Overwhelmingly, though, these stories were all about just one aspect of the return to school: Masks.

Here are my search results for “Wake County Schools” on N&O’s website, starting a month before my kid went back to school and running up through late August, with stories about masks highlighted in yellow.

I get it. Masks are important. After vaccines they are one of the most important tools we have for fighting Covid, and since many school-age kids are not old enough to be vaccinated, you could argue that masks are an even more important tool in schools right now. So debates and policy-making about masks in schools should get their due attention.

Far too often, though, the N&O’s coverage of the issue was reactive and driven by conflict and spectacle. A couple dozen anti-mask folks show up outside the school board building with signs? Well, we gotta write 15 inches of copy quoting everything they say, don’t we? The same group crashes a school board meeting? Well, we gotta report all their rants, don’t we?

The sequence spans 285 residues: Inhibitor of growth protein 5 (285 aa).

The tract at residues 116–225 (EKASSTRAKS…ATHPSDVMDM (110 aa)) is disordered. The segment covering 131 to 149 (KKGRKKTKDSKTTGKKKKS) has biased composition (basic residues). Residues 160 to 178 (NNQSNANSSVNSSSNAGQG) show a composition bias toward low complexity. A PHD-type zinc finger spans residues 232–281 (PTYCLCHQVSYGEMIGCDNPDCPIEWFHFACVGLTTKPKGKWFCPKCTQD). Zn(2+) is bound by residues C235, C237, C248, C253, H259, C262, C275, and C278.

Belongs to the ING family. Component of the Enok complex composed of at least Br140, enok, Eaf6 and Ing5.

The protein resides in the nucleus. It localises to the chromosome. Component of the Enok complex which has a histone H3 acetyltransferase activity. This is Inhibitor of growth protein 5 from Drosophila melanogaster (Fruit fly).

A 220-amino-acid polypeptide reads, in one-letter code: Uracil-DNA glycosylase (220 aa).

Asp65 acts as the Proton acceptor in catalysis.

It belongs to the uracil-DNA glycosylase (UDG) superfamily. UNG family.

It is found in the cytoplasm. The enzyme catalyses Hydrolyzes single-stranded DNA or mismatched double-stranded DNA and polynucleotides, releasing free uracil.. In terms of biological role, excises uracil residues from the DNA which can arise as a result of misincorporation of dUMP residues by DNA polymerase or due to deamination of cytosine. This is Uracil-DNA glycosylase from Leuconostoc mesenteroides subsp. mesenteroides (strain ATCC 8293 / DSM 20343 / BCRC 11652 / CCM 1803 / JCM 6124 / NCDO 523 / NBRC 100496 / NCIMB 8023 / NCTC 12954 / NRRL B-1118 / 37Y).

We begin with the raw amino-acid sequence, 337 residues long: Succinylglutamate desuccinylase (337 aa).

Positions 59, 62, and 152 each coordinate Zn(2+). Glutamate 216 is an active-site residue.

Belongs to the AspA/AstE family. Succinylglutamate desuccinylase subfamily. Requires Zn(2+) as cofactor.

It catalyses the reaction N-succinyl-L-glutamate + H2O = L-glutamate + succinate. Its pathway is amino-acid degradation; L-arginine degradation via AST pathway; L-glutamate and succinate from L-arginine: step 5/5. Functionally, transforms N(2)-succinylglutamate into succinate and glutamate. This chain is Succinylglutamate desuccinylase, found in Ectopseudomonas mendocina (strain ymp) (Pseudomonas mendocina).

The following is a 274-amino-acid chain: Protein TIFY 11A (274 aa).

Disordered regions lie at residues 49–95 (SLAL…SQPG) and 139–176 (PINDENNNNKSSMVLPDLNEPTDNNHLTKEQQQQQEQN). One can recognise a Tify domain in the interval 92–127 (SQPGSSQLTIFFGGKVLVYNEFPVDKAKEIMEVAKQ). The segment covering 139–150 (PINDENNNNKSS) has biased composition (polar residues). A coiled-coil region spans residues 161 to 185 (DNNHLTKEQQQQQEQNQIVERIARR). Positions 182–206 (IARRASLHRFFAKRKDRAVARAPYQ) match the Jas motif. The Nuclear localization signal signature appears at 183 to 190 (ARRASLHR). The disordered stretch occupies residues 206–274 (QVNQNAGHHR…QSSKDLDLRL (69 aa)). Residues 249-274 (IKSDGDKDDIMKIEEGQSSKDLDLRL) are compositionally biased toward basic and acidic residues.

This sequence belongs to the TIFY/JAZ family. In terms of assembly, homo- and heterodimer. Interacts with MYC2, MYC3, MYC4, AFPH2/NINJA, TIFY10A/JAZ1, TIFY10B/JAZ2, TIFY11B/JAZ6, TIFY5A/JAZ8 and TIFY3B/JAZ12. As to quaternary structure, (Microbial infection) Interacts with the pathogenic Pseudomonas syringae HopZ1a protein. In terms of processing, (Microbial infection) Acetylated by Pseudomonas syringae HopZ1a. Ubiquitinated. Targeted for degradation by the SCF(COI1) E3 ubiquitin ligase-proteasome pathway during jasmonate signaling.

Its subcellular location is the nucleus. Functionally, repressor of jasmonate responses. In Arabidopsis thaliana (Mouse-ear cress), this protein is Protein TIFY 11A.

And sure, the N&O’s stories usually included views that pushed back against the anti-masking crowd. Time and again, though, the paper’s coverage shied away from pointing out in a matter-of-fact way that there is broad agreement among scientists and health professionals that masks work. Instead, the pushback is typically couched as “protester A at the school board meeting said masks are bad; expert X from organization of health professionals said masks are good. Yes, it is a very heated debate indeed.”

This retreat to the he-said-she-said structure presents the situation as a struggle between equally legitimate camps, both deserving similar attention. Journalists who report this way, and editors who let it slide or nudge stories in this direction, are cowering from the journalistic duty (and journalistic chest-beating point of pride) of reporting the truth.